In recent years a number of new genes have been identified that are involved in tooth morphogenesis. Though much progress has been made in identifying new genes and the signaling mechanisms that regulate morphogenetic stages of tooth development have been documented, the transcriptional mechanisms that regulate cytodifferentiation of the odontoblasts and ameloblasts are poorly understood. Better understanding of the mechanistic aspect of this process is necessary, not only to understand normal tooth morphogenesis, but also to regenerate teeth, and eventually be able to develop and deliver better therapeutic strategies. Our lab has identified FoxJ1 as a new transcription factor involved in late stage tooth and craniofacial morphogenesis. FoxJ1 (also known as HFH-4, FHKL-13) belongs to the fork-head family of genes, containing a fork-head (also known as winged helix) DNA binding domain is known to regulate development via cell fate determination. Our preliminary data reveals FoxJ1 expression in the mouse molar inner dental epithelium from E18.5 onwards and in the pre-ameloblasts and odontoblasts during neonate day 1. It is also expressed in the oral epithelium and sub-mandibular salivary gland during E17.5 and neonate day 1. Our transient transfection data indicates that FoxJ1 is activated by, and also physically interacts with PITX2, a homeobox transcription factor gene involved in early craniofacial/tooth development. The overall goal of this proposal is to test our hypothesis that FoxJ1 plays a role in cytodifferentiation of ameloblasts and odontoblasts during tooth development using mouse genetics. We will test our hypothesis that PITX2 regulates FoxJ1 expression in concert with other transcription factors during tooth development. Moreover, FoxJ1 physically interacts with PITX2 and auto-regulates its promoter in a positive feedback fashion. We will test our hypothesis that FoxJ1 interacts with PITX2 and other tooth specific transcription factors to regulate late bell and pre-secretory stages of tooth development. The identification of new genes involved in craniofacial/tooth development will increase our knowledge about the basic development programs required for normal embryogenesis. Understanding how these components interact to promote normal craniofacial development will further our understanding of genetic defects. We can then promote methodologies to inhibit severe craniofacial anomalies.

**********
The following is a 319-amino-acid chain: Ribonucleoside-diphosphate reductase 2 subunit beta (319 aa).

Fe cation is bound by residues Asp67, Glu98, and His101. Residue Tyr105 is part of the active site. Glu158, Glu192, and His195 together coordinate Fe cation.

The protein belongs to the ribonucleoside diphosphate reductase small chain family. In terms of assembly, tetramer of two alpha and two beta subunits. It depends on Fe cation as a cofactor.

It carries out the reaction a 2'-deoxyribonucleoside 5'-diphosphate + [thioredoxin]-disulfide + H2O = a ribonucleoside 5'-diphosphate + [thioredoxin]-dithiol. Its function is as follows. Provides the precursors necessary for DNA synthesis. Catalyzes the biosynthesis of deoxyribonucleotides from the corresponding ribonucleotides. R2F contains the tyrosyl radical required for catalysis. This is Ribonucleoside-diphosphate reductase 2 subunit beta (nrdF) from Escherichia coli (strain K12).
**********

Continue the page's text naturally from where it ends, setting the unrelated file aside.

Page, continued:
The identification of new genes involved in craniofacial/tooth development will increase our knowledge about the basic development programs required for normal embryogenesis. Understanding how these components interact to promote normal craniofacial development will further our understanding of genetic defects. We can then promote methodologies to inhibit severe craniofacial anomalies once a molecular basis has been assigned to a specific defect or component.
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